Suicide Prevention at American University

Many non-profit organizations and student groups are making strides towards creating conversations about mental health awareness and suicide prevention. American University 2015-2016 Student Body President, Sasha Gilthorpe, offers insight on the unique ways student governments can bring those conversations to the forefront.

Saturday, September 10th, marked the thirteenth observance of World Suicide Prevention Day, created to bring public attention to suicide education and prevention. In a Presidential Proclamation, President Barack Obama outlined the importance of addressing these issues.

“On this day, we are reminded that help is available and that a brighter future lies ahead,”  President Obama wrote. “Let us honor the souls we have lost too soon and vow to do everything in our power to prevent suicide.”

Last year, CNN reported an increase in the number of college students who seriously considered suicide and that more than 1,000 college students commit suicide every year.

Gilthorpe believes that student governments are in a unique position to shed light on these issues and create positive change towards mental health awareness and suicide prevention.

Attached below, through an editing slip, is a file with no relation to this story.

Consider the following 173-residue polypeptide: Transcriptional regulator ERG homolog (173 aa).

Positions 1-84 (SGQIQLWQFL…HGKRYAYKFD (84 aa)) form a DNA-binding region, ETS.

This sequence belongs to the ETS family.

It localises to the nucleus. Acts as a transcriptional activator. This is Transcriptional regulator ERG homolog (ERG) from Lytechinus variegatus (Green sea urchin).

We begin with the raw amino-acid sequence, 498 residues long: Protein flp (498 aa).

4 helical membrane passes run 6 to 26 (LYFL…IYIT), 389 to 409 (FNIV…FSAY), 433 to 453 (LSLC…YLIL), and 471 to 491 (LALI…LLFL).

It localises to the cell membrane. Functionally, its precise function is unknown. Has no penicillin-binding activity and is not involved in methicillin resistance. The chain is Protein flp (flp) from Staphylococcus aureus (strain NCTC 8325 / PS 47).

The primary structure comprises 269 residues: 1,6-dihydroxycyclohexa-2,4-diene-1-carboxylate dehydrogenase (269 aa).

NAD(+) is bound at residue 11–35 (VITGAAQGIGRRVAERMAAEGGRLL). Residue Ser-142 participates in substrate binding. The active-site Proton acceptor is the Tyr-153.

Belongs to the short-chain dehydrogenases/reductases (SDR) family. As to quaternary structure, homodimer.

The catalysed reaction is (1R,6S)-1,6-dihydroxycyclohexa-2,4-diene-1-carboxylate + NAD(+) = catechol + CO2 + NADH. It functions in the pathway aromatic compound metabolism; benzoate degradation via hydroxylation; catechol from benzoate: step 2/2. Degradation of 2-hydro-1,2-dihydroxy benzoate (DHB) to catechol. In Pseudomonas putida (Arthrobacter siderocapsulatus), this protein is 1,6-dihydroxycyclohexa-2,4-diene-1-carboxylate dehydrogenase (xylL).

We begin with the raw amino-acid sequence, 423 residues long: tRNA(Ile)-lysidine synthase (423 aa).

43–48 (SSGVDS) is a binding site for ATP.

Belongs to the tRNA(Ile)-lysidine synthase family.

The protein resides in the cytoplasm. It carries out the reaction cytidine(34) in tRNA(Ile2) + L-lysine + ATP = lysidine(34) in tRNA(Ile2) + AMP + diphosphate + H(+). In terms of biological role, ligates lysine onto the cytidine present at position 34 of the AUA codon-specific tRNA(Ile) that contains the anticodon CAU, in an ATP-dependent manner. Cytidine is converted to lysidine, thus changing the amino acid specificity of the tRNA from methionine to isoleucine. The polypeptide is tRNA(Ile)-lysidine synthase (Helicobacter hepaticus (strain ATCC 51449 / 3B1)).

“Any organization on campus can do awareness work,” Gilthorpe said. “Do it in a very creative way that only student government can do.”

Last year, American University’s student government partnered with PostSecretU to distribute over 2,000 postcards across their campus. Students were encouraged to anonymously disclose their inside thoughts on postcards. Printed on the postcards was information about the campus counseling center. After students wrote their messages, the postcards were collected and used to create an art exhibit. 

Gilthorpe said the project was successful in bringing together diverse student voices and helping students feel less alone.

“It’s important to create a culture where everyone feels like the are doing enough,” Gilthorpe said.

President Obama echoed these thoughts in his Proclamation by addressing how mental health stigmas are barriers for those seeking care. Gilthorpe believes student leaders can act proactively by focusing on university mental health policies in order to destigmatize the issue.

“Stigma happens with students, but there is also institutional stigma as well,” Gilthorpe said.

Gilthorpe suggested that paying close attention to disclosure and language is a strong start.

Sasha also believes it’s important for student government to establish itself as a strong voice on mental health initiatives, but to also understand that it is not the only voice. She added that uniting administration with mental health student groups to better understand their needs is important.

“Student leaders are the experts on their students,” Gilthorpe said. “They know what their students need and can reach students in a way others just cannot.”

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